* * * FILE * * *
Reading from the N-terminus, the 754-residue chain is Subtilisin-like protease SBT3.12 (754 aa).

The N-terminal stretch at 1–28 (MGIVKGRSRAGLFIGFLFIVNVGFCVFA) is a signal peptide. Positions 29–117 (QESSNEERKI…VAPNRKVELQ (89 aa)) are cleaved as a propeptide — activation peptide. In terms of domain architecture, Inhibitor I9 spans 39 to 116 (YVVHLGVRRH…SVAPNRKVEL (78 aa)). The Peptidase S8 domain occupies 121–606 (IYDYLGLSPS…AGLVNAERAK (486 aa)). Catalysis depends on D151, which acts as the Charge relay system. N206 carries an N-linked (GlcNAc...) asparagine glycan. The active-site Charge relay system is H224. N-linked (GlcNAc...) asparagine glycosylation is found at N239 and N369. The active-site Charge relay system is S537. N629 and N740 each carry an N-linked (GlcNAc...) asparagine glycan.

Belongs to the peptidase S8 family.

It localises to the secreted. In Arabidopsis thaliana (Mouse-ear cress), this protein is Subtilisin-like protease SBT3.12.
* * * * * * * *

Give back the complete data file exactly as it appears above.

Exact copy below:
Reading from the N-terminus, the 754-residue chain is Subtilisin-like protease SBT3.12 (754 aa).

The N-terminal stretch at 1–28 (MGIVKGRSRAGLFIGFLFIVNVGFCVFA) is a signal peptide. Positions 29–117 (QESSNEERKI…VAPNRKVELQ (89 aa)) are cleaved as a propeptide — activation peptide. In terms of domain architecture, Inhibitor I9 spans 39 to 116 (YVVHLGVRRH…SVAPNRKVEL (78 aa)). The Peptidase S8 domain occupies 121–606 (IYDYLGLSPS…AGLVNAERAK (486 aa)). Catalysis depends on D151, which acts as the Charge relay system. N206 carries an N-linked (GlcNAc...) asparagine glycan. The active-site Charge relay system is H224. N-linked (GlcNAc...) asparagine glycosylation is found at N239 and N369. The active-site Charge relay system is S537. N629 and N740 each carry an N-linked (GlcNAc...) asparagine glycan.

Belongs to the peptidase S8 family.

It localises to the secreted. In Arabidopsis thaliana (Mouse-ear cress), this protein is Subtilisin-like protease SBT3.12.